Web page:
On the nose, honeydew, kiwi, and grassy notes. It’s wonderfully zippy and refreshing on the tongue with herbal and citrus notes on the palate. The finish is crisp and citrusy, with a bit of salinity lingering.  The Rias Baixas is a coastal sub-region of the Galicia region in Northwestern Spain, and the cool, damp sea air contributes to this delicious wine. If you like Vermentino; try this Albarino. We enjoyed this with Lobster Risotto (used it in the recipe too). Try also with Steamed Mussels. Click the links below to print or save the recipe pairing suggestions.














Wednesday, January 24, 2018

Yalumba Old Bush Vine Grenache (2014) Wine Review


When you find a wine that you like, do you tend to try other offerings by the same brand?  Well, I do, and in the case of Yalumba, the winery behind this week’s Wine Wednesday feature, the 2014 Old Bush Vine Grenache, I’m finding them to be a trusted name for quality wine at an affordable price. I’ve reviewed 3 other wines by Yalumba (reviews are archived under varietal categories on this blog) and each wine is distinctly different.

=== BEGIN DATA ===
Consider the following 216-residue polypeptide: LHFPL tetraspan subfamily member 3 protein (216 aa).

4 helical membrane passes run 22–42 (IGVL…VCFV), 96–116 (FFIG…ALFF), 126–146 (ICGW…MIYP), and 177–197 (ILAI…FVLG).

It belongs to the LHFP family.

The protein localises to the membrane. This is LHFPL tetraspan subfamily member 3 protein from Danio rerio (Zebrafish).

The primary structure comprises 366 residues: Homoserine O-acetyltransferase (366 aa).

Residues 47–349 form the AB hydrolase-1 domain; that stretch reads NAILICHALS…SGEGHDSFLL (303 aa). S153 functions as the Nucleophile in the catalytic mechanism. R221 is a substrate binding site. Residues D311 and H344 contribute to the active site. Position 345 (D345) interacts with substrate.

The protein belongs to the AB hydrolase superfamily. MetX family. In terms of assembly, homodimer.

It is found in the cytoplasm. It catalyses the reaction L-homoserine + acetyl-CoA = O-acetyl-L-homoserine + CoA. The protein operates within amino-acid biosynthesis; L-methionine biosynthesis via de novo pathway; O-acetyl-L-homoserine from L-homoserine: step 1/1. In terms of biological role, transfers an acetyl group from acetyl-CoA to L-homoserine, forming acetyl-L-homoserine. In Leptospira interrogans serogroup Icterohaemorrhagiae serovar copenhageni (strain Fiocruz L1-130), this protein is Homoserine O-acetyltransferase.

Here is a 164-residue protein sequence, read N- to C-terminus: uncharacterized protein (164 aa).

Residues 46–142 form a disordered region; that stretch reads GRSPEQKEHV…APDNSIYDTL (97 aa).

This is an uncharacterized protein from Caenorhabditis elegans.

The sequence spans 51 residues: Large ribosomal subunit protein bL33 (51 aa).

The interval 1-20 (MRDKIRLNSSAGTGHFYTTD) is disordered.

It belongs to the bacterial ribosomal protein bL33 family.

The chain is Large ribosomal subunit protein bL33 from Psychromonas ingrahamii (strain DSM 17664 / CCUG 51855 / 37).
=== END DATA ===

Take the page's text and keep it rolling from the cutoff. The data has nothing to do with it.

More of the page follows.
I’ll go one step further, when you find a brand that you like, do you ever plan to visit the winery?  Well, I do that too. Yalumba is a family-owned winery spanning 5 generations and over 167 years. They are one of four wineries around the world with their own cooperage -  making their own barrels. When I visit Australia, I want to make the Barossa region and a visit to Yalumba part of my trip.
The grapes for this wine are sourced from low-yielding vines planted between 1898 and 1973.This old bush vine Grenache is extremely versatile for food pairing, and in my opinion, a great choice if you’re having a party - a red wine that could please the masses. If you like Beaujolais, try this wine.

In the glass, it’s a lovely ruby color. The nose features raspberry, cassis and violet notes.  On the palate, raspberry and cherry with prominent spice and pepper on the finish. It’s a wonderful medium-bodied wine and the subtle use of French oak keeps this dry wine very food friendly. We enjoyed it with Bistro Burgers (put some in the burgers too).  Try also with Maple Chipotle Glazed Cedar Plank Salmon.  Click the links below to print or save the recipe pairing suggestions.